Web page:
No, I don’t. I don’t think ‘templating’ is the way to go. I know that it’s harder to scale if you write each email individually, but I think it works better. Templated emails are an easy spot and easy to dismiss. I think you need to show that you’re genuinely interested in what they do, and how you can help their readers – and I think it’s harder to do that with a template. In the article, there is a screenshot of an email I sent to an author – and I mention that some parts of the email are always going to be the same, but much of it is written new each time.

  • This did work well for you but my personal opinion is that trying to reach out to “A List bloggers’ is a waste of time. They’re bombarded with so many of these emails and message from people trying to get their attention. I like what Chase Reeves says about connecting with the Third Tier, if Jeff will allow me to share the link (the post isn’t mine): http://fizzle.co/sparkline/third-tier-theory-networking

    • David Horn

      I absolutely agree: the third tier (or second, or whatever) is a great place to be. Many of the people I reached out to were definitely third tier and I got a lot out of it. However, I don’t agree that reaching out to the a-lister’s is a complete waste of time. I think you just need to reach out more thoughtfully; you recognise that they’re bombarded with requests – so don’t request anything until you feel like your relationship is at that point where you can. Build up to it, respect their privacy and the fact that they have many people asking the same thing. It doesn’t take much effort and could be hugely rewarding.

      • I appreciate your response David and do agree that if you are going to reach out, make sure you’re adding value.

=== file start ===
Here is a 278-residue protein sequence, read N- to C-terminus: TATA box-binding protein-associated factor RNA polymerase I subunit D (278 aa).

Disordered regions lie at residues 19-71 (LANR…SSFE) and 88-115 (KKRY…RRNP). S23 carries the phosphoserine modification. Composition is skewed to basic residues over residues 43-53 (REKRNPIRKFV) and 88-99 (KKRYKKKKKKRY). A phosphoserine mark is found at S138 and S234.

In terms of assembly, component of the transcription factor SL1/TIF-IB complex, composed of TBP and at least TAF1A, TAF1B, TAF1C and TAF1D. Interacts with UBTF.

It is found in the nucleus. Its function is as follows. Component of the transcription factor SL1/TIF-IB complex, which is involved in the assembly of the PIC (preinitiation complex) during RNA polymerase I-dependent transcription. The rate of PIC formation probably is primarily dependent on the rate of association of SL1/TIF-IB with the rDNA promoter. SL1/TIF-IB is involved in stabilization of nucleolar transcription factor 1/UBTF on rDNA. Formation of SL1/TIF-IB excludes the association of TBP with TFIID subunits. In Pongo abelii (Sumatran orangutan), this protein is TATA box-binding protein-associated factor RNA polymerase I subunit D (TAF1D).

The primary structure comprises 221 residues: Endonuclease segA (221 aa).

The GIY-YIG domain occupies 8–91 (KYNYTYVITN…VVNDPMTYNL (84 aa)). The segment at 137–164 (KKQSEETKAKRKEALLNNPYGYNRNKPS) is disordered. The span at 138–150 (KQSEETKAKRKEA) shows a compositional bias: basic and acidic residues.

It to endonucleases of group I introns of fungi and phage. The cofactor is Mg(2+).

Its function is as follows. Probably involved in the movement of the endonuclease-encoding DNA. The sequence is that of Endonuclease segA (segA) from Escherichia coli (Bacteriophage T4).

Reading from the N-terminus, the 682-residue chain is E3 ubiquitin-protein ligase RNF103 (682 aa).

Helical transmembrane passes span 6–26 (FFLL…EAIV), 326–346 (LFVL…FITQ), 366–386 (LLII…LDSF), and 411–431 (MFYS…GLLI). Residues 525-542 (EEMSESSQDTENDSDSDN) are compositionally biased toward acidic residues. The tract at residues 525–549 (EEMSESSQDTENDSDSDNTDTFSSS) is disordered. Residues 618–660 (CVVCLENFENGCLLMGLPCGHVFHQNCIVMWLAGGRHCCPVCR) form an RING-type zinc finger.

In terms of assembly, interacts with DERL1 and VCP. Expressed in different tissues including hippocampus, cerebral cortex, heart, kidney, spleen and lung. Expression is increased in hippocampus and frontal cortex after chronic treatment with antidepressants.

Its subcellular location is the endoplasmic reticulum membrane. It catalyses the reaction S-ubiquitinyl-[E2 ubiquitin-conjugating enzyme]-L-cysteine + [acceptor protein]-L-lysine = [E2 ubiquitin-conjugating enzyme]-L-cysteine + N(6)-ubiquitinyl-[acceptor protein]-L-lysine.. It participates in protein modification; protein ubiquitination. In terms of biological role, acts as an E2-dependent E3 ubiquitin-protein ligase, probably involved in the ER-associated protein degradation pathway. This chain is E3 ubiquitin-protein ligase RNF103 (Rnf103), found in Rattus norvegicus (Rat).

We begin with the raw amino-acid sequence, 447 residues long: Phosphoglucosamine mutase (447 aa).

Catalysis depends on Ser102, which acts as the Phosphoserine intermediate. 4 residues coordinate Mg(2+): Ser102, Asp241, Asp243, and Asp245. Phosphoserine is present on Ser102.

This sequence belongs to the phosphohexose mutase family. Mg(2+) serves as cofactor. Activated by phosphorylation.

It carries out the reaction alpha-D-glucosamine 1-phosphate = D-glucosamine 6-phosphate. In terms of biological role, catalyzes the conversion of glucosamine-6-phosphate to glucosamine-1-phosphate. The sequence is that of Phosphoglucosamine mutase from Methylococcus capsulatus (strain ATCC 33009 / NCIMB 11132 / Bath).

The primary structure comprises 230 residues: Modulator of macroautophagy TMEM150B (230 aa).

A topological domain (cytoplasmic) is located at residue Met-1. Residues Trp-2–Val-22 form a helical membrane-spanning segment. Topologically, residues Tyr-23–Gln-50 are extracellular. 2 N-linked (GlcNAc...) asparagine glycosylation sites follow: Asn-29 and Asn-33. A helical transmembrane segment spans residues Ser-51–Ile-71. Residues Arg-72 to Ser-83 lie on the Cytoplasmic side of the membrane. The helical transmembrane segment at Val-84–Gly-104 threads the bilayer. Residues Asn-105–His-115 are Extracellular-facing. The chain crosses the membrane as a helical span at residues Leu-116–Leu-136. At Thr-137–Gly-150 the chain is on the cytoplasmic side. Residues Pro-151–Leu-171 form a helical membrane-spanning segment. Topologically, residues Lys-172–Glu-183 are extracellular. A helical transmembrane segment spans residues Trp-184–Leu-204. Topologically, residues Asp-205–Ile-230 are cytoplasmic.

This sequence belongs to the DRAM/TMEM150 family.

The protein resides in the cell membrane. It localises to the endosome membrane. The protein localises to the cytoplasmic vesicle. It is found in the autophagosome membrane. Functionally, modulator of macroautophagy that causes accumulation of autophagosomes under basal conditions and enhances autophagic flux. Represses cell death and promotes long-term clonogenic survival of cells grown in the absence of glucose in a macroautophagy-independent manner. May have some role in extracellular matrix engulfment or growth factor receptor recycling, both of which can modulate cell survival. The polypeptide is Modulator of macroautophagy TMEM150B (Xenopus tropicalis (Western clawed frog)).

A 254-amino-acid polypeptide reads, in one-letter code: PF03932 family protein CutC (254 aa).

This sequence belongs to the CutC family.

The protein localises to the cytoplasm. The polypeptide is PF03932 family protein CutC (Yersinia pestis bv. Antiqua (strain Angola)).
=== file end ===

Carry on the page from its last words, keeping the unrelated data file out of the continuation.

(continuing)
• What you shared about bloggers being bombarded is so very true. My blog is my business and along with it, I have a full time job – so I have 2 jobs and it’s so easy to get overwhelmed.

      What I find is that sometimes people who are trying to connect with me get lost in a sea of spam emails as I go through and press delete just to clean up my email (a habit I’m trying to curb).

      When someone takes the time to genuinely connect with me, making the email personal and having a back and forth as mentioned in this article, it makes hell of a difference.

      • It really does make the difference. I get about 150 emails a day, I can’t imagine how many someone like Seth Godin or Chris Brogan or Jeff would get!

      • I agree and I also think that if bloggers take the time to find and connect with *genuine* thoughts from the author or other blogger, then he stands a better chance of being noticed, rather than leaving some mindless, empty thought on the blog. I know that I personally look for some kind of connection, no matter how many emails I get or how busy I am.

  • vivienne neale

    Checking grammar/typos is a must – so many get through – almost impossible to monitor however hard you try, no matter who checks too. I suffer, I admit and there are a couple here too. That puts many off when you pitch but not everyone. Thanks for the share it is certainly interesting reading; sometimes Twitter works very well too I think:)